High water quality, a proper and diverse diet, and room to grow are key to making sure they live a long life. Predators in the natural habitat of the Peninsula Cooter will shorten the natural lifespan of this turtle, including raccoons, alligators, crows (for younger turtles), bass, and herons. Most turtles have evolved in order to survive extreme conditions, therefore providing a quality environment for your turtle will guarantee a long-living animal. 

Behavior and Temperament

Despite sharing similar habitats, Peninsula Cooters are shyer than sliders or painted turtles. They bask for significant portions of the day to increase their body temperature and will forage for plant material and food items with the rest of their time. Increasing their body temperature by basking will help them digest their food. 

Like most species of turtles, Peninsula Cooters can be aggressive in groups to one another or other turtles without proper space. Males may compete for females in the wild and fight. Females can be territorial and also fight as well. The Peninsula Cooter may also interact with other species.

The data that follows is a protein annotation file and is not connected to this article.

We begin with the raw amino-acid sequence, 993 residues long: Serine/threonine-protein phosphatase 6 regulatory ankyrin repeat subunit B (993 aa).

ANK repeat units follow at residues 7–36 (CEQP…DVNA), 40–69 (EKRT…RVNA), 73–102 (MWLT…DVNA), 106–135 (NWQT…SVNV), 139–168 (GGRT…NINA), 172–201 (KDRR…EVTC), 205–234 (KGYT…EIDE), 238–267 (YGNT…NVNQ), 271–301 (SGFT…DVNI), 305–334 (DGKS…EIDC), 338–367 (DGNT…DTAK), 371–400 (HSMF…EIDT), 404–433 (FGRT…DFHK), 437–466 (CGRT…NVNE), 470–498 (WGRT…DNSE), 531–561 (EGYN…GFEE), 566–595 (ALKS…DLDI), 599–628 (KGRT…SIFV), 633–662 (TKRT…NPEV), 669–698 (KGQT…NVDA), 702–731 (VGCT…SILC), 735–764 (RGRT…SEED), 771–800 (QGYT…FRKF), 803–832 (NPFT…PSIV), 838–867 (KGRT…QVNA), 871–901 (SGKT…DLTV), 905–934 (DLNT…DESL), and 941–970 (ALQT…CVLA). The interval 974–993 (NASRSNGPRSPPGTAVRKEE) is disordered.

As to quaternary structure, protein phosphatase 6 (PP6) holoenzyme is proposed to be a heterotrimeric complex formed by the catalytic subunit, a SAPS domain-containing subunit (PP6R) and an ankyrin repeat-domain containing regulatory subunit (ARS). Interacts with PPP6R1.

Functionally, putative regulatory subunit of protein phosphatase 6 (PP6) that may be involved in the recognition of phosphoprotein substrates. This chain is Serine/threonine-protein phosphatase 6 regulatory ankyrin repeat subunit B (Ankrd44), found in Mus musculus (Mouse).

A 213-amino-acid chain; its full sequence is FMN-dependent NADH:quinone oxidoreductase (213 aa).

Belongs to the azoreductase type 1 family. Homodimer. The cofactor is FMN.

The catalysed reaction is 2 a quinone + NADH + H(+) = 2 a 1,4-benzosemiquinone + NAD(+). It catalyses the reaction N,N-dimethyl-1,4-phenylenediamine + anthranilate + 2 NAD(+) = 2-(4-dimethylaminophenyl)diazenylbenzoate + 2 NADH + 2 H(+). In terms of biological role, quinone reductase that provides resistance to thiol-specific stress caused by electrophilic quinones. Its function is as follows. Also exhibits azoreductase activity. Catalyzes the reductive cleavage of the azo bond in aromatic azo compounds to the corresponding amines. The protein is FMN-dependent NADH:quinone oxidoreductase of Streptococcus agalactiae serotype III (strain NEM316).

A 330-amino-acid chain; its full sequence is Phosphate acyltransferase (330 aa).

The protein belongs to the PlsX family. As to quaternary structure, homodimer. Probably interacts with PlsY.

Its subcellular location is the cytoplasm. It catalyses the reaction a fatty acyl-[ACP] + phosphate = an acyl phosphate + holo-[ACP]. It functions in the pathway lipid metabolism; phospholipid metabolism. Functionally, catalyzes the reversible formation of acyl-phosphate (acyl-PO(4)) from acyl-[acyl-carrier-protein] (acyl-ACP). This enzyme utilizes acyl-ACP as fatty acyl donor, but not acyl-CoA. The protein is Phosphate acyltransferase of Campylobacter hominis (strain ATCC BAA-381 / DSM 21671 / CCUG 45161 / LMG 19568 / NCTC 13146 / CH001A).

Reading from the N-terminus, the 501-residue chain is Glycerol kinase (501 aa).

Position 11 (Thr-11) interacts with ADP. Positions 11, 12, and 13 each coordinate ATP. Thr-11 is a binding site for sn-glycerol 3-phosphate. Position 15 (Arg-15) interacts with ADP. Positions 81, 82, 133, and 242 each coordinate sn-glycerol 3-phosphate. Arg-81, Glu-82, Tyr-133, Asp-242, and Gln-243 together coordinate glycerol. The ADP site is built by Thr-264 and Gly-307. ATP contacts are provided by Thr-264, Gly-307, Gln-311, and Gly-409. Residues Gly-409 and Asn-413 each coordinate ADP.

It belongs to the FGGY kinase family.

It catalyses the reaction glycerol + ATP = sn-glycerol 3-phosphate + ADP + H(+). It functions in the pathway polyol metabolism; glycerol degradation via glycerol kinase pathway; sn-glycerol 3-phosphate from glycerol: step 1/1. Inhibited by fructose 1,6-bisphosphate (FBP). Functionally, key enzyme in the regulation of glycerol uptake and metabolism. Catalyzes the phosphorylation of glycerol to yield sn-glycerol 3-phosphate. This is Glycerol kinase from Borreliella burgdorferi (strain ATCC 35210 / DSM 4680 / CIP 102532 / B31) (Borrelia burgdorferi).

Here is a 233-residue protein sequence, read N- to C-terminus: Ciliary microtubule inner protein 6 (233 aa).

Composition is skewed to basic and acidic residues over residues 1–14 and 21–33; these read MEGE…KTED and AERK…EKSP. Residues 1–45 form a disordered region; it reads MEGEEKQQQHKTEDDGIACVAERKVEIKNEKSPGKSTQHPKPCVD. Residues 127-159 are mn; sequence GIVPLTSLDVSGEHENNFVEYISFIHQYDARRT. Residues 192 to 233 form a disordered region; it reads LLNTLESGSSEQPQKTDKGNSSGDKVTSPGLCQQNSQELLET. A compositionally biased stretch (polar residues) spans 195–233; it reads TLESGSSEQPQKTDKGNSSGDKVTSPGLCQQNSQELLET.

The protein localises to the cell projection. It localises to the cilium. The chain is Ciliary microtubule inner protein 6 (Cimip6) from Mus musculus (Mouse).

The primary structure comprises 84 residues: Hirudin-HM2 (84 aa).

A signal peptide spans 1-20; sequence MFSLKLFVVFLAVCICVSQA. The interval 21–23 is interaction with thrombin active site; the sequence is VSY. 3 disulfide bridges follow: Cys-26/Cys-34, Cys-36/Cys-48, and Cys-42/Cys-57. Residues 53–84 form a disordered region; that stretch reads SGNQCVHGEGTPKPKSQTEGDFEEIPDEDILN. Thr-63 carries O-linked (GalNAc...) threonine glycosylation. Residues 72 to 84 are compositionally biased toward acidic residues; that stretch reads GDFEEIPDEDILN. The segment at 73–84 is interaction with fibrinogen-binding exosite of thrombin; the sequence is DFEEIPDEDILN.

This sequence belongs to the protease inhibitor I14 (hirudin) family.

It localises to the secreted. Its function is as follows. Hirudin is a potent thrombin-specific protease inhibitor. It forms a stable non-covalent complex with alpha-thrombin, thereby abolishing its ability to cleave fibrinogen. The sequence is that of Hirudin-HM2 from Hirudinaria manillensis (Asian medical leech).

Pro-tip ⚡

Be cautious when handling a Peninsula Cooter, as they will often bite in self-defense if they are not used to human interaction or handling. The large size of these turtles makes the risk of injury higher than in normal-sized turtles.

Most pet Cooters are adapted to captivity so captive-bred Cooters will not be nearly as aggressive as in wild-caught turtles. They may even become friendly and swim towards humans in search of food and snacks. 

How To Care For Peninsula Cooters

Housing The Peninsula Cooter

For housing hatchling and juvenile Peninsula Cooters, aquariums often work as a primary option. Clear sides allow you to view your turtle and interact with them more than other housing options. A water depth of 4-6 inches is recommended for hatchlings. 

Make sure there are plenty of plants or decorations for the turtles to use to climb to the surface for a breath of air if they need one. While Peninsula Cooters are excellent swimmers, young hatchlings may need help getting to the surface for a breath of air. 

Peninsula Cooters may appreciate a spot to hide, such as a cave or piece of driftwood. Be careful not to create a drowning hazard. Despite being water turtles and aquatic species, these turtles can still drown if stuck underwater.